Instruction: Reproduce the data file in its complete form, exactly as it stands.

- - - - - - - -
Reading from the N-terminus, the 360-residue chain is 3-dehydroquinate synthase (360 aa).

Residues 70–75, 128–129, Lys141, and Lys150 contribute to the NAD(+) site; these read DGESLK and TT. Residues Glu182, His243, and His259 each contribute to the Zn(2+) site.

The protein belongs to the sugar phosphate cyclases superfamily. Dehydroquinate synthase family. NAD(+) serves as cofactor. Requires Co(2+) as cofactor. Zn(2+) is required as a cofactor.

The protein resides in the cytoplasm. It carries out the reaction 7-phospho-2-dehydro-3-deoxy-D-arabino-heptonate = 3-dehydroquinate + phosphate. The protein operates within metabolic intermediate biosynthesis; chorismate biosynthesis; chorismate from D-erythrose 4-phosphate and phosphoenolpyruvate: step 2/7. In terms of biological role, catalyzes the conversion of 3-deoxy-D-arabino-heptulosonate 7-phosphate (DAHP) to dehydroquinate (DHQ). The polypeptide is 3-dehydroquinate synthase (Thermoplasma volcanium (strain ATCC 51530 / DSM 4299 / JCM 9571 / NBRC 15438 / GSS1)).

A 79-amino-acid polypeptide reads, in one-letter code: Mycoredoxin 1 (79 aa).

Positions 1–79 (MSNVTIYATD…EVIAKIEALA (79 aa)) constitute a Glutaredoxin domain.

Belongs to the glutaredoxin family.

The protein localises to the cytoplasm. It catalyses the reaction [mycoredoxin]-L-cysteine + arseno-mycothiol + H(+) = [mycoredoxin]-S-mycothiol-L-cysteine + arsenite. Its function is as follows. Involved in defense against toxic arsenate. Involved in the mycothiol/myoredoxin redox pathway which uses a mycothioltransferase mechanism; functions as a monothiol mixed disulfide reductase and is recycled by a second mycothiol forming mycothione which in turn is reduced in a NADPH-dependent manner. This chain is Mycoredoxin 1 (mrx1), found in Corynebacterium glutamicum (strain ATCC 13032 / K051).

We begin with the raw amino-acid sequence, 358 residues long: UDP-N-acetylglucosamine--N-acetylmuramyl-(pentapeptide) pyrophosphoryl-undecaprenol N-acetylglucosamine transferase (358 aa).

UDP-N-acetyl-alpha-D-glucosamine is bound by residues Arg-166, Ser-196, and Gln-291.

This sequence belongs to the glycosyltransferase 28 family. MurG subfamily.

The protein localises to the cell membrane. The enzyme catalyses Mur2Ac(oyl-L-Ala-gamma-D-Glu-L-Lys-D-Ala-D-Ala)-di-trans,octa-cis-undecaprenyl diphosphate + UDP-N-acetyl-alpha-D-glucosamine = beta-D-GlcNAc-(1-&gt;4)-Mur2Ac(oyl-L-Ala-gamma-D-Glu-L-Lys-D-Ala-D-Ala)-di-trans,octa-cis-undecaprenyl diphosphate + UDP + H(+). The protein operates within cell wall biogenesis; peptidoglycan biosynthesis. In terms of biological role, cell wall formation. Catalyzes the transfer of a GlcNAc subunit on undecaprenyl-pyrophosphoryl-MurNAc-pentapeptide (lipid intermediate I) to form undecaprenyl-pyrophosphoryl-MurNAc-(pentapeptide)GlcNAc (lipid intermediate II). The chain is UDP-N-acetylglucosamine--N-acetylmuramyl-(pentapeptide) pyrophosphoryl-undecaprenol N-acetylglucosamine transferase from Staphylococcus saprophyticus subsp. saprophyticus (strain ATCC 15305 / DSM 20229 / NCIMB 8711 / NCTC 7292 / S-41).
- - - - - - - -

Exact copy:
Reading from the N-terminus, the 360-residue chain is 3-dehydroquinate synthase (360 aa).

Residues 70–75, 128–129, Lys141, and Lys150 contribute to the NAD(+) site; these read DGESLK and TT. Residues Glu182, His243, and His259 each contribute to the Zn(2+) site.

The protein belongs to the sugar phosphate cyclases superfamily. Dehydroquinate synthase family. NAD(+) serves as cofactor. Requires Co(2+) as cofactor. Zn(2+) is required as a cofactor.

The protein resides in the cytoplasm. It carries out the reaction 7-phospho-2-dehydro-3-deoxy-D-arabino-heptonate = 3-dehydroquinate + phosphate. The protein operates within metabolic intermediate biosynthesis; chorismate biosynthesis; chorismate from D-erythrose 4-phosphate and phosphoenolpyruvate: step 2/7. In terms of biological role, catalyzes the conversion of 3-deoxy-D-arabino-heptulosonate 7-phosphate (DAHP) to dehydroquinate (DHQ). The polypeptide is 3-dehydroquinate synthase (Thermoplasma volcanium (strain ATCC 51530 / DSM 4299 / JCM 9571 / NBRC 15438 / GSS1)).

A 79-amino-acid polypeptide reads, in one-letter code: Mycoredoxin 1 (79 aa).

Positions 1–79 (MSNVTIYATD…EVIAKIEALA (79 aa)) constitute a Glutaredoxin domain.

Belongs to the glutaredoxin family.

The protein localises to the cytoplasm. It catalyses the reaction [mycoredoxin]-L-cysteine + arseno-mycothiol + H(+) = [mycoredoxin]-S-mycothiol-L-cysteine + arsenite. Its function is as follows. Involved in defense against toxic arsenate. Involved in the mycothiol/myoredoxin redox pathway which uses a mycothioltransferase mechanism; functions as a monothiol mixed disulfide reductase and is recycled by a second mycothiol forming mycothione which in turn is reduced in a NADPH-dependent manner. This chain is Mycoredoxin 1 (mrx1), found in Corynebacterium glutamicum (strain ATCC 13032 / K051).

We begin with the raw amino-acid sequence, 358 residues long: UDP-N-acetylglucosamine--N-acetylmuramyl-(pentapeptide) pyrophosphoryl-undecaprenol N-acetylglucosamine transferase (358 aa).

UDP-N-acetyl-alpha-D-glucosamine is bound by residues Arg-166, Ser-196, and Gln-291.

This sequence belongs to the glycosyltransferase 28 family. MurG subfamily.

The protein localises to the cell membrane. The enzyme catalyses Mur2Ac(oyl-L-Ala-gamma-D-Glu-L-Lys-D-Ala-D-Ala)-di-trans,octa-cis-undecaprenyl diphosphate + UDP-N-acetyl-alpha-D-glucosamine = beta-D-GlcNAc-(1-&gt;4)-Mur2Ac(oyl-L-Ala-gamma-D-Glu-L-Lys-D-Ala-D-Ala)-di-trans,octa-cis-undecaprenyl diphosphate + UDP + H(+). The protein operates within cell wall biogenesis; peptidoglycan biosynthesis. In terms of biological role, cell wall formation. Catalyzes the transfer of a GlcNAc subunit on undecaprenyl-pyrophosphoryl-MurNAc-pentapeptide (lipid intermediate I) to form undecaprenyl-pyrophosphoryl-MurNAc-(pentapeptide)GlcNAc (lipid intermediate II). The chain is UDP-N-acetylglucosamine--N-acetylmuramyl-(pentapeptide) pyrophosphoryl-undecaprenol N-acetylglucosamine transferase from Staphylococcus saprophyticus subsp. saprophyticus (strain ATCC 15305 / DSM 20229 / NCIMB 8711 / NCTC 7292 / S-41).